Breeding site selection by coho salmon (Oncorhynchus kisutch) in relation to large wood additions and factors that drive reproductive success Public Deposited

http://ir.library.oregonstate.edu/concern/graduate_thesis_or_dissertations/r494vp62z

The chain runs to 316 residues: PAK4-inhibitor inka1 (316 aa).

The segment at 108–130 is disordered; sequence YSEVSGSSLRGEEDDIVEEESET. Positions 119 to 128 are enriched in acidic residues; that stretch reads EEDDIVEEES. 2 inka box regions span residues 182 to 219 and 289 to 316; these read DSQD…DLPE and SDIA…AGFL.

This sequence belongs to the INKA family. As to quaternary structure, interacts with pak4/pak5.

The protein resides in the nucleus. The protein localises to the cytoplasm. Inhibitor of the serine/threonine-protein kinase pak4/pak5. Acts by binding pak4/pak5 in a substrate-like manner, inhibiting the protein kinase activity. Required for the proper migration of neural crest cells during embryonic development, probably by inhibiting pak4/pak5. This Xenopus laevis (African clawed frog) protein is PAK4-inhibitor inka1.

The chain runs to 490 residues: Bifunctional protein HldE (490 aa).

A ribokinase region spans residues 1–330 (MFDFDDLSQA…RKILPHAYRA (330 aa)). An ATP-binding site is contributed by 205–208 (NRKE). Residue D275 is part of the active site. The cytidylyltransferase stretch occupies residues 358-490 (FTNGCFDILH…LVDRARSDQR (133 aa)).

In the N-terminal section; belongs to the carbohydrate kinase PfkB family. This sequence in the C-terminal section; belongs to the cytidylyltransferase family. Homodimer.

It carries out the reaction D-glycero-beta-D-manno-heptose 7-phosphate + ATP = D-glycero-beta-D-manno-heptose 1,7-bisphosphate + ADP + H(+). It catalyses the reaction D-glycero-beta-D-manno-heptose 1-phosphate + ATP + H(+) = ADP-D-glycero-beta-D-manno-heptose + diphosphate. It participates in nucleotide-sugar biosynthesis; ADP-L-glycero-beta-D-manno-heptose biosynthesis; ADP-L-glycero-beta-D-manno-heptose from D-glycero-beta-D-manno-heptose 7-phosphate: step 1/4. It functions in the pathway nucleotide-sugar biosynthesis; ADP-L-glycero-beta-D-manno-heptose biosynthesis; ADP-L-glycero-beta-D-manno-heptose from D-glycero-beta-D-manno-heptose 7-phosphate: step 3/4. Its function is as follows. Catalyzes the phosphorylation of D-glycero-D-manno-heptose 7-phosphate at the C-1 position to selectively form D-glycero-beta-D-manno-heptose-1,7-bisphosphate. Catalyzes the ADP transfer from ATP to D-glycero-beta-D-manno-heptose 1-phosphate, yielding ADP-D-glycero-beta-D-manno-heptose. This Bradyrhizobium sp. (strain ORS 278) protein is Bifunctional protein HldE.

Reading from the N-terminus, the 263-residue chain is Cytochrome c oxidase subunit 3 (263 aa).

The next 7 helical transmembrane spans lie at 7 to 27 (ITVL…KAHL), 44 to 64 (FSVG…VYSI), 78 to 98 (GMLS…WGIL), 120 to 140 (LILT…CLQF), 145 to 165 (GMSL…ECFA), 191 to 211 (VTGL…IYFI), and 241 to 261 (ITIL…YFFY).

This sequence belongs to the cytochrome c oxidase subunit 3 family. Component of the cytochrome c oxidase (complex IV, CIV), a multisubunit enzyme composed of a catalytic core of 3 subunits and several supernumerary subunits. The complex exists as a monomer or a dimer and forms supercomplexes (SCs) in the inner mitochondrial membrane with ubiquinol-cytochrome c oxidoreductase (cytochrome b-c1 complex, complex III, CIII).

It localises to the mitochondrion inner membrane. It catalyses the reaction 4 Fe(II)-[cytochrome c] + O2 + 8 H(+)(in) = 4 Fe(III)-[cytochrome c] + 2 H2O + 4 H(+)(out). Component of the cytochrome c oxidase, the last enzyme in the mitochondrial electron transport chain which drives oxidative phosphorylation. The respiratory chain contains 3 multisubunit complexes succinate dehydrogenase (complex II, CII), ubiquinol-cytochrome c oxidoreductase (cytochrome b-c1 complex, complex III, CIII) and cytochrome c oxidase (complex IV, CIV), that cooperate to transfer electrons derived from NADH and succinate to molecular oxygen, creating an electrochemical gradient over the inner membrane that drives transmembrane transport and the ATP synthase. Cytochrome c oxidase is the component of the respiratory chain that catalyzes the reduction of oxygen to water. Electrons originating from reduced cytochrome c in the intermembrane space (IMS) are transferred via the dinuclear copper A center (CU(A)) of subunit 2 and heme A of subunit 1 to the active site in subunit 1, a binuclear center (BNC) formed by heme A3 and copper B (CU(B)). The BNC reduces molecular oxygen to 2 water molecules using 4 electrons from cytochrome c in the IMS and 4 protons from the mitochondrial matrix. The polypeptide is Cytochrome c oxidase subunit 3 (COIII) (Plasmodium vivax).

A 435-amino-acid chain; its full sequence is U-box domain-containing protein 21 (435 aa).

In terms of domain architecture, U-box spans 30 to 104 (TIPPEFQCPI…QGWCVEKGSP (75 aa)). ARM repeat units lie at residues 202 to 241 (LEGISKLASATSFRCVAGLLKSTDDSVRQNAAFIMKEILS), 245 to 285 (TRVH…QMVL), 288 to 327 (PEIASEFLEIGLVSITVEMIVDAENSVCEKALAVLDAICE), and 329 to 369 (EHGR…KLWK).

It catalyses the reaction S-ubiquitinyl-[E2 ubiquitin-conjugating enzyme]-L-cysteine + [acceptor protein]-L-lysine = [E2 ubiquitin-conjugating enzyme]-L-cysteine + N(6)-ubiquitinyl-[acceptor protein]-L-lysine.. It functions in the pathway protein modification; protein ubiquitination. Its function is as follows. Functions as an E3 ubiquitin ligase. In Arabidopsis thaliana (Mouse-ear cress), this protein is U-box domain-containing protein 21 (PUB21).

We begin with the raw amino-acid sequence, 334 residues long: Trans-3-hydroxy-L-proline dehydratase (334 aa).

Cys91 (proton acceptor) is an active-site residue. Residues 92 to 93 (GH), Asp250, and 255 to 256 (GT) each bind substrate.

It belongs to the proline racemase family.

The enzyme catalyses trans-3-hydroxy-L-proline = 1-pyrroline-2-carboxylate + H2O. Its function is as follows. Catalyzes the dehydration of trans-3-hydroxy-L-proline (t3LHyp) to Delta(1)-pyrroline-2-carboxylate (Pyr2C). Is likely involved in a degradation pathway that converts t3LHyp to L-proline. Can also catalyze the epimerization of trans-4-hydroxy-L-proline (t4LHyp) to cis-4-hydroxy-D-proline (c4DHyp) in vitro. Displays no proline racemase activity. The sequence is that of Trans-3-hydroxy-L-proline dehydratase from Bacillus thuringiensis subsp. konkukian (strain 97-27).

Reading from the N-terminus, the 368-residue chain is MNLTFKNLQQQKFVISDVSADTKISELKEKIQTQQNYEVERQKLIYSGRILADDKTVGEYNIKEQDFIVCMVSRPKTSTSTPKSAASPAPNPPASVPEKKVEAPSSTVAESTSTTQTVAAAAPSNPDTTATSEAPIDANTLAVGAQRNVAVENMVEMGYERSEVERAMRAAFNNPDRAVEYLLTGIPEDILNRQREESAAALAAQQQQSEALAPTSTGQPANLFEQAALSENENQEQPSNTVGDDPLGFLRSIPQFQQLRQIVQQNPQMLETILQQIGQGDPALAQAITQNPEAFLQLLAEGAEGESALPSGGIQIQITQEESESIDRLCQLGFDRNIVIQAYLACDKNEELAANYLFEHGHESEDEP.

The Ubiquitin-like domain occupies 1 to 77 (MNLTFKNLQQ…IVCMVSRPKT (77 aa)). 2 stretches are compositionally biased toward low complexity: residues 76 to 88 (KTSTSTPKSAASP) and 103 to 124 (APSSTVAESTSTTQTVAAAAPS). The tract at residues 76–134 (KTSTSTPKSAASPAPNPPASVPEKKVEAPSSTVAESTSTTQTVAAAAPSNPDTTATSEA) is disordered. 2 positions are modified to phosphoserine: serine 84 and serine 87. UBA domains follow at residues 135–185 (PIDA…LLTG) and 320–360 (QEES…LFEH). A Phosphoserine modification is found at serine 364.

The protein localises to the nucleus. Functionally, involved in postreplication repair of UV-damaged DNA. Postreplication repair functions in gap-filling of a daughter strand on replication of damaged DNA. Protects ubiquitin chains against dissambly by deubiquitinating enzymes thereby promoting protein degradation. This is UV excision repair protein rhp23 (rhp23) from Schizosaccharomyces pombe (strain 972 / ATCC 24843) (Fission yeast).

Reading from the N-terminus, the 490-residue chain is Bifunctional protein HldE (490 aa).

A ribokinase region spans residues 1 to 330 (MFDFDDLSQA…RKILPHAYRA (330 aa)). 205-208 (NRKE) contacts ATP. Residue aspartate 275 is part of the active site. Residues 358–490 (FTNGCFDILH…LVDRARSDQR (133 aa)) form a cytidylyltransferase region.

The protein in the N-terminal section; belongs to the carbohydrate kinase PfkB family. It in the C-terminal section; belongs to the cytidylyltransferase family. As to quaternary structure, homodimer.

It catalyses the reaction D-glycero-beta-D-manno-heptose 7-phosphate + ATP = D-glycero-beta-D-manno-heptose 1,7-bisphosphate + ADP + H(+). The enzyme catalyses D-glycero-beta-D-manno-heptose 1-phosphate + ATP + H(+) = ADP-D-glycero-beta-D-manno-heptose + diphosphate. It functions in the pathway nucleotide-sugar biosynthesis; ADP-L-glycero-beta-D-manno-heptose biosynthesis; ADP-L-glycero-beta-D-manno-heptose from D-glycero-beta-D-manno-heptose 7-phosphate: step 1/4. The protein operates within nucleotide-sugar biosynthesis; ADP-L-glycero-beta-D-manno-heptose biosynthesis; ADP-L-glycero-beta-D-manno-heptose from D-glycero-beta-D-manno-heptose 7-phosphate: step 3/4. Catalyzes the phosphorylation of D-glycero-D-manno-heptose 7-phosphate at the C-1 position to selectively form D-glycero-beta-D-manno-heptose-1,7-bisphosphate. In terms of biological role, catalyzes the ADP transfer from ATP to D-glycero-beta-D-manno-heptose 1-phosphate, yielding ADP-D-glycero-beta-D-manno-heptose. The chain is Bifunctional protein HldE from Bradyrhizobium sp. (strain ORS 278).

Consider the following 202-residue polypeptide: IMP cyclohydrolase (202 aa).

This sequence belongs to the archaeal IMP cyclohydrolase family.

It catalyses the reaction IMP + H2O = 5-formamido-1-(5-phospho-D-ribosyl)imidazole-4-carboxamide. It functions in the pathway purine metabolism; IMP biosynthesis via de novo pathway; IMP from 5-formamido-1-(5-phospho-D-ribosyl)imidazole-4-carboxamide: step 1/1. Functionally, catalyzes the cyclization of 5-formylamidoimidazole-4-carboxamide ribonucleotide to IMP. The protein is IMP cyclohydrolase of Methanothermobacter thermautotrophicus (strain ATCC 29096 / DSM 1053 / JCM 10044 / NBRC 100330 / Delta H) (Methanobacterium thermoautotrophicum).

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  • The fitness of female Pacific salmon (Oncorhynchus spp.) with respect to breeding behavior can be partitioned into at least four components: survival to reproduction, competition for breeding sites, success of egg incubation, and suitability of the local environment near breeding sites for early rearing of juveniles. Accordingly, breeding sites should exhibit predictable habitat features linked to these components. In this study, I evaluated the relative influences of habitat features linked to fitness components on selection of breeding sites by coho salmon (Oncorhynchus kisutch). I also evaluated associations between breeding site selection and additions of large wood, as the latter were introduced into the study system as a means of restoring habitat conditions to benefit coho salmon. I used a model selection approach to organize specific habitat features into groupings reflecting fitness components and influences of large wood. The relative likelihood of each of these models was then evaluated based on how coho salmon were observed to select breeding sites. Specific variables examined within these models included depth at the redd, width to depth ratio, stream network location, proximity to other redds, maximum depth, proximity to a pool tail, and the count of naturally occurring and artificially placed large wood. Results of this work suggest that female coho salmon most likely select breeding sites based on habitat features linked to all four hypothesized fitness components. Linkages between large wood and breeding site selection were less clear, likely due to mismatches between the scale at which availability was quantified relative to the geomorphic influences of wood, insufficient time for wood to have geomorphic influences on habitat, or the directionality in which geomorphic effects are currently manifested (i.e., upstream, downstream, or bi-directional influences). Future work focused on geomorphic processes in this system could reveal stronger linkages between instream wood and the habitat features that coho salmon select for breeding.
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